Yeah, I think it can be a weight, probably. For a lot of people, a burden. It’s also an opportunity, I think sometimes that last name can open doors for you. But when that door’s open, then ultimately, it’s you as an individual that has to step through it and then deliver, right? We’re talking about your legacy, not the legacy of the name that’s on your back every single day. That’s part of your legacy and that’s part of the power that you have, but the question is, like, as an individual who are you? I would imagine, obviously I don’t have that experience, but I would imagine, navigating this world with the weight of a big last name that’s literally on your back sometimes can be complicated. Because people associate you with someone else’s greatness first, and not necessarily your own. So I think it’s probably a life’s mission to establish yourself and your own greatness apart from that name. Even as that name, like I said, it’s sometimes a really big opportunity.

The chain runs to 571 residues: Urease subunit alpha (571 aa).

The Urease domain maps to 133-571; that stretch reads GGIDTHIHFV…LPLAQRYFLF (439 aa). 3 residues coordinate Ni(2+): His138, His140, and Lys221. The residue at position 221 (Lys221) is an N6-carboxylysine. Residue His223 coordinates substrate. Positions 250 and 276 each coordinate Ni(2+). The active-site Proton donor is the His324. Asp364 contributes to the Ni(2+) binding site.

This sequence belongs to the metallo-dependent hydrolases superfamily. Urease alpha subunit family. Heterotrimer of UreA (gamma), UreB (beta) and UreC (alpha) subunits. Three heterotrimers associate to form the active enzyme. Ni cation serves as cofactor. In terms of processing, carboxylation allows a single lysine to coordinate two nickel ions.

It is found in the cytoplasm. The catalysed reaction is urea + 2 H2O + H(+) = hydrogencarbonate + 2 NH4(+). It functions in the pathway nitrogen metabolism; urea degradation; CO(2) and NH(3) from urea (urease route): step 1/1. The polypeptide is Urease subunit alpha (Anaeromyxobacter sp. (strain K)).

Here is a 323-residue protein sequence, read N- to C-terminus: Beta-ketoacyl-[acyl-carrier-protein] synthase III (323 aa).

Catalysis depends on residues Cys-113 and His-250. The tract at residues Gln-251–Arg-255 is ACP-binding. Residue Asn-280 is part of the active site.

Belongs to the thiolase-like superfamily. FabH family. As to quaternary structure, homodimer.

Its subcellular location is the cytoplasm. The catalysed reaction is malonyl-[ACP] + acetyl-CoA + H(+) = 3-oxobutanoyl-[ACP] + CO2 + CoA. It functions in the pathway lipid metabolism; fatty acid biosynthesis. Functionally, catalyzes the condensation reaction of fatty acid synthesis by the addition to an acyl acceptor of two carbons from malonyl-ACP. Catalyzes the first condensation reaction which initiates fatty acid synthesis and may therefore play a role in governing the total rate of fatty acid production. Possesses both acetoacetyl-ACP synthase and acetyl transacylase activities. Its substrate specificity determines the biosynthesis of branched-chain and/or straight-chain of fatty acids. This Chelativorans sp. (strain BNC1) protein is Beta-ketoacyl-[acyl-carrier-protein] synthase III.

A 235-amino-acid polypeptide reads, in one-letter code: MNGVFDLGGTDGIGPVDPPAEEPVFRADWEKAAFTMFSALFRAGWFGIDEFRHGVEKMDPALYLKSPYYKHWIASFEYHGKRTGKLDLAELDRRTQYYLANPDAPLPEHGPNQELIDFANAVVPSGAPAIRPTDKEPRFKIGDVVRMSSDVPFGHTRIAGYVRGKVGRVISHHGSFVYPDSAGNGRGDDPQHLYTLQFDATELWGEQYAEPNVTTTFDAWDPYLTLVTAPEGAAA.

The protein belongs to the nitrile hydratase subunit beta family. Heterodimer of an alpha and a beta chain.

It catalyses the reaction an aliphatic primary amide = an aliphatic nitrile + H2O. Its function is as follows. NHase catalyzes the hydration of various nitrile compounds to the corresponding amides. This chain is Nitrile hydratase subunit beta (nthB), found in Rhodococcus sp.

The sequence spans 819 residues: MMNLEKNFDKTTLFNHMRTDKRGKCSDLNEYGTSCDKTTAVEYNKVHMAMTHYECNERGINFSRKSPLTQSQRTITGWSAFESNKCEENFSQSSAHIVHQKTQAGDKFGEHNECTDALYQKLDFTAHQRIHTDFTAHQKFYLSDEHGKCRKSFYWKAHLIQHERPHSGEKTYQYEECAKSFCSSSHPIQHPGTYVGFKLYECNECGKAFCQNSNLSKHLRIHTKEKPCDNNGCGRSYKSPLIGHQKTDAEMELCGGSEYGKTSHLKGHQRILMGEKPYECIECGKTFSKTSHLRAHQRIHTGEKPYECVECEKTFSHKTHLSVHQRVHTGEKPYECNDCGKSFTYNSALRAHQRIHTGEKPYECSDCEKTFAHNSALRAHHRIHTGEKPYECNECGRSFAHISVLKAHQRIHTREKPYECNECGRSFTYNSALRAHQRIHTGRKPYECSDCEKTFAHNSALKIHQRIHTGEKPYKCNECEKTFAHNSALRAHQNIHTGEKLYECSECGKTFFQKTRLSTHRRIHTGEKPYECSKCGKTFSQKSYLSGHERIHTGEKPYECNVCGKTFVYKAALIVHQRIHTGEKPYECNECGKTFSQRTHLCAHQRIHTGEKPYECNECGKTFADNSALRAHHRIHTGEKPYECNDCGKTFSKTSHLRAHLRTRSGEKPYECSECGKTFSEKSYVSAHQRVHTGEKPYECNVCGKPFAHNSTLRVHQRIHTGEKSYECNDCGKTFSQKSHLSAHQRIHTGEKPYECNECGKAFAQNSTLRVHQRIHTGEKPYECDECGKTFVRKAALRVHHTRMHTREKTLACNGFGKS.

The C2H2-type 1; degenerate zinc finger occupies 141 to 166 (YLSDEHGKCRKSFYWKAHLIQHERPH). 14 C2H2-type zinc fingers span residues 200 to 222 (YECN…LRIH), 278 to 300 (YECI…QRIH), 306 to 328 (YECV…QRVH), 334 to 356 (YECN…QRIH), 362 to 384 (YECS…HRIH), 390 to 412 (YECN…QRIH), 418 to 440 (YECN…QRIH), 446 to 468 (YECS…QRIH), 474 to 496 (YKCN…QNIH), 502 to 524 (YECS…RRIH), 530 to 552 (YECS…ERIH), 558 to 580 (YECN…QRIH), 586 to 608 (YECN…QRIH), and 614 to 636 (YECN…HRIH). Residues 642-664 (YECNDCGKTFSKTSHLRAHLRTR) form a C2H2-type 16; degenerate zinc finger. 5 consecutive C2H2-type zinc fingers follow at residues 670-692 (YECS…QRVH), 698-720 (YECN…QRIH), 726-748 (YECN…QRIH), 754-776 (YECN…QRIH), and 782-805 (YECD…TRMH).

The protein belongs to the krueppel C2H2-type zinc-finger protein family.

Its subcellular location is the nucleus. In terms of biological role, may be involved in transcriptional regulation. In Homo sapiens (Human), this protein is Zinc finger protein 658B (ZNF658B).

Finally, you mentioned that y’all have been in this build mode for some time. What are the things that folks can be looking forward to and what’s going to be coming from y’all in this first year here, as y’all continue to put out new series and new content that you personally are really excited about?